Recasting the warning-response problem: Persuasion and preventive policy

C.O. Meyer, F. Otto, J. Brante, Chiara de Franco

Research output: Contribution to journalJournal articleResearchpeer-review


The paper takes stock of the debate about the so-called warning-response-gap regarding armed conflict within states. It argues that while the existing literature has focused strongly on "better prediction," it has neglected the analysis of the conditions under which warnings are being noticed, accepted, prioritized and responded to by policy-makers. This has led to a simplistic understanding of how communicative, cognitive and political processes involving a range of actors can influence both the perception as well as the response to warnings. The paper also criticizes that many normative judgments about the desirability of preventive action are suffering from hindsight bias and insufficient attention to balancing problems related to risk substitution, opportunity costs and moral hazard. In response to these deficits, the paper puts forward a modified model of warning as a persuasive process. It can help us to ascertain under what circumstances warning succeed in overcoming cognitive and political barriers to preventive action and to help establishing benchmarks for assessing success and failure from a normative perspective.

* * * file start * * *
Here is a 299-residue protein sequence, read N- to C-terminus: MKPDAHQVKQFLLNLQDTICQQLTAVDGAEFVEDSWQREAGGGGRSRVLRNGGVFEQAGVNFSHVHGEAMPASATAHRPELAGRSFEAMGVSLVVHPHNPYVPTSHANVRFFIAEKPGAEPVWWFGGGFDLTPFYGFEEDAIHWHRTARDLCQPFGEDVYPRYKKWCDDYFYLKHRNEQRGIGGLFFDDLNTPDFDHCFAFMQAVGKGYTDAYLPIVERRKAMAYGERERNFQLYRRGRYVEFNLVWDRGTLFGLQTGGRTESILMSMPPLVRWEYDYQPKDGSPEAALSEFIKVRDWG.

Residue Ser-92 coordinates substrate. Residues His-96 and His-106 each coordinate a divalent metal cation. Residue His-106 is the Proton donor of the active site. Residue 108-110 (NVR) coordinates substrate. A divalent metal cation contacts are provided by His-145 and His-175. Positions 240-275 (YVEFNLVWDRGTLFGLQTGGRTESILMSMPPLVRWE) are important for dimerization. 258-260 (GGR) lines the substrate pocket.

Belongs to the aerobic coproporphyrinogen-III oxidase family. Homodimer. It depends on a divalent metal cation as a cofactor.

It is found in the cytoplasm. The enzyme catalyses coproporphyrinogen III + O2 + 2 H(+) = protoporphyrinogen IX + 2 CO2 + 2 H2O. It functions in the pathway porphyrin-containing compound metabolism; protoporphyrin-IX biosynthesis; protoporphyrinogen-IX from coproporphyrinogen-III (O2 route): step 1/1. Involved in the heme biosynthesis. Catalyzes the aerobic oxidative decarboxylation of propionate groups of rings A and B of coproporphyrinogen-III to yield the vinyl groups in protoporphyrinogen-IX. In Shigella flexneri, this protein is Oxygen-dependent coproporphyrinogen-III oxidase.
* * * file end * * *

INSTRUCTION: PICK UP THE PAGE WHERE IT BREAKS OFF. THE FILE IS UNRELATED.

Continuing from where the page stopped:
Original languageEnglish
JournalInternational Studies Review
Issue number4
Pages (from-to)556-578
Publication statusPublished - 2010

Fingerprint Dive into the research topics of 'Recasting the warning-response problem: Persuasion and preventive policy'. Together they form a unique fingerprint.

Cite this